ICT in Curriculum and Pedagogy

The paper reports key benefits and challenges faced by a teacher and student when a six year old child worked with two multimodal tasks.
No wonder that the integration of ICT across the curriculum in NSW has been problematic. Most teachers can use computers. They use them at home. However, due to a variety of reasons, the majority of teachers do not use computers in the classroom. This paper reports on 1. A comprehensive literature review of the issues. 2. An action research pilot case study at two schools. 3. Some ideas for integrating ICT. 4. A reflection on a post-constructivist epistemology and learning theory that could be used to inform the the integration of ICT across the curriculum.
Look inside the Year Five classroom at St Dominic’s School in Perth’s north-western suburbs on any weekday morning and you’ll see students gathered around three computers; one group guiding classmates through the formatting of a mini book, some finding information about games played in the ‘Forties or replying to a teacher’s journal entry on MyClasses. The conversation is interactive and collaborative as students construct their own understanding of the tasks they need to undertake in a technology-rich classroom.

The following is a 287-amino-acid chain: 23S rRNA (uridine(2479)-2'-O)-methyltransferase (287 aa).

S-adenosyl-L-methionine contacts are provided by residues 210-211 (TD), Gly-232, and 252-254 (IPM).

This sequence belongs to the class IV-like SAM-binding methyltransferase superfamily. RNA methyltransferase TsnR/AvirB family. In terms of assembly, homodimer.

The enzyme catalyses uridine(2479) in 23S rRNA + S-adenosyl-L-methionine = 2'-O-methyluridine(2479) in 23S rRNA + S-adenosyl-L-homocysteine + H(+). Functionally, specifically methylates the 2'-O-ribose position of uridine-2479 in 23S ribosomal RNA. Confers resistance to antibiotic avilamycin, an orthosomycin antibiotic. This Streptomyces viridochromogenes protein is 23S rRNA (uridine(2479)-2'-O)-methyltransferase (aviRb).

A powerful alliance between FIRST (For Inspiration & Recognition of Science & Technology) and LEGO Group has created a globally dynamic educational program for young people (aged 8-16) that helps them discover the fun in science and technology while building self-confidence, knowledge, and life skills. Over 60,000 children in +35 countries discover the excitement and thrill of applied science and technology through the FIRST LEGO League every year. This year (2006), James Cook University Cairns Campus is host to the national pilot project of FIRST LEGO League in Australia.
ACCE Partners
ACCE Partners
ACCE Partners
ACCE Partners